Cedar Rapids Gazette (Newspaper) - September 9, 1974, Cedar Rapids, Iowa
I ‘artly cloudy tonight and Tuesday. Lows tonight, 60s. Highs Tuesday, mid 80s.
VOLUME 92-NUMBER 243
CEDAR RAPIDS, IOWA, MONDAY, SEPTEMBER 9, 1974
ASSOCIATED PRESS, UPI, NEW YORK TIMESANGRY BACKLASH ON PARDON
Press Secretary Quits in Protest; Controversy Rages in Congress
NEW ORLEANS (AP)—Hurricane Carmen has sputtered out and dispersed over Louisiana and Texas after leaving three dead and ravaging the Louisiana sugar cane crop. But the storm did far less damage than officials had feared.
Authorities said about 14,000 refugees remained in evacuation centers early Monday. But thousands of others returned home as the storm disintegrated after missing the state’s major population centers.
Carmen, packing winds gusting up to 180 miles per hour, had been heading straight north for New Orleans. But it stalled for five anxious hours early Sunday, then veered westward through marshland and hit Lafayette about dawn.
It was downgraded to a tropical storm soon afterward.
A lineman for Central Louisiana Electric Co. was found on Sunday, hanging in downed power lines. An 11-year-old boy was electrocuted after the storm when he rode his bicycle over live wires. And a man died in a storm-related traffic accident.
Much of the state’s sugar cane crop lay in Carmen’s path.
Gov. Edwin Edwards, who toured the state by airplane Sunday, estimated that 75 percent of the crop was destroyed at a cost of $100 million. Gilbert Durbin, vice-president and general manager of the American Sugar Cane League, gave the same $100 million estimate, but said it represented only 20 percent of the total crop. The disparity was not explained.
The governor added: “The damage to the sugar cane appears to be the only significant damage resulting from the hurricane.^”
Red Cross officials estimated they had housed 60,000 refugees at the height of the storm early Sunday.
Edwards said he would not request President Ford to declare the state a disaster area immediately. He said a study w'ould be made to find the best kind of aid to ask for farmers who suffered losses.
Weather Bureau forecaster Bill Crouch said that a cool, dry-high pressure system moving slowly to the east was responsible for the change in path and ]
(Continued: Page ll, Col. 8.)
WASHINGTON (AP) — Pres-|nate Rockefeller, hailed it as an ident Ford’s unconditional par- ; act of compassion and courage.
Senate Democratic Leader Mike Mansfield suggested Monday that the special Watergate prosecutor disregard the pardon. The prosecutor, Mansfield told the senate, “has an obligation to take whatever action he sees fit in conformity with his oath of office — and that should include any and all individuals.” Ford encountered the first major public protest to his administration in Pittburgh Monday—a booing crowd of several hundred persons chanting “Justice Died, Justice Died.”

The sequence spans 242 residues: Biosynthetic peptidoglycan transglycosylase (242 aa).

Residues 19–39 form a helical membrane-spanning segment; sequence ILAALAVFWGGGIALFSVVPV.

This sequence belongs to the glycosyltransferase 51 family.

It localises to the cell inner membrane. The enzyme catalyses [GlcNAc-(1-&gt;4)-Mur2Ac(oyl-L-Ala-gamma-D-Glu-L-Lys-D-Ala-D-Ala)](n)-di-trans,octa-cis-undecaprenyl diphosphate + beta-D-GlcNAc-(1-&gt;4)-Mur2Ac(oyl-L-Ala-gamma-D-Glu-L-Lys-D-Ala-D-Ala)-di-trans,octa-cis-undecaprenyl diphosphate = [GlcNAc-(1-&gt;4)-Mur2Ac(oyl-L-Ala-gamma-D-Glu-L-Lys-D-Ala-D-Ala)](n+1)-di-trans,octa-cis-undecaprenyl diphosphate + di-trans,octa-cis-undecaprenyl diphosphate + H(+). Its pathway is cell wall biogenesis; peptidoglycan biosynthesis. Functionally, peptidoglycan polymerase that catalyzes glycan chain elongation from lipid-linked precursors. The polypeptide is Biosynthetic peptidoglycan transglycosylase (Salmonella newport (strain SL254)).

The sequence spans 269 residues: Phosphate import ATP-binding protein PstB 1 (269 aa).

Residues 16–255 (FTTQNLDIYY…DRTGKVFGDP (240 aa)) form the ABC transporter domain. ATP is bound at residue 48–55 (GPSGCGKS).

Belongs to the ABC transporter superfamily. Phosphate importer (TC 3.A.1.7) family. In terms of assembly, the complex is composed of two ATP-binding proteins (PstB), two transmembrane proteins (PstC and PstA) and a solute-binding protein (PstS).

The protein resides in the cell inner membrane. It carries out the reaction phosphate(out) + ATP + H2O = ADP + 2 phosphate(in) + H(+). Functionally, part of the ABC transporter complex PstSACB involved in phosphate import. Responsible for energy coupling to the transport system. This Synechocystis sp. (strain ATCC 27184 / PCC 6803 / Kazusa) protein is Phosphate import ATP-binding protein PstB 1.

Some house judiciary committee members Monday to suggested reopening the impeachment process that was halted last month when Nixon resigned from office.
Rep. Waldie (R-Calif.) said the committee’s inquiry should
don of Richard Nixon has pushed his fledgling administration into the backwash of Watergate, ruptured his rapport with congress and sparked the protest resignation of a top aide.
Ford’s disclosure of “a free, full and absolute pardon” for Nixon for any criminal conduct during his presidency was followed within minutes by a Nixon statement of remorse at
President Ford Signs Full Pardon for Former President Nixon
Evel Blames Bolts for Short Jump
TWIN FALLS, Idaho (AP)-Stuntman Evel Knievel says a weakness in the metal holding the parachute system in place was responsbile for his rocket ride into the Snake river canyon rather than over it.
“There was a metal failure,” Knievel told a news conference Sunday night less than four hours after he *was lifted by helicopter from rocks at the base of the 600-foot canyon.
“To lose a beautiful river and canyon like this to me is not a
(Photos on Picture Page)
real loss,” said Knievel, the cuts on his right cheek and lip standing out as red lines on his tan face.
The chutes began deploying even as the red, white and blue Sky-Cycle cleared the launch ramp Sunday, pulling the missile back like a yank on a shirt collar.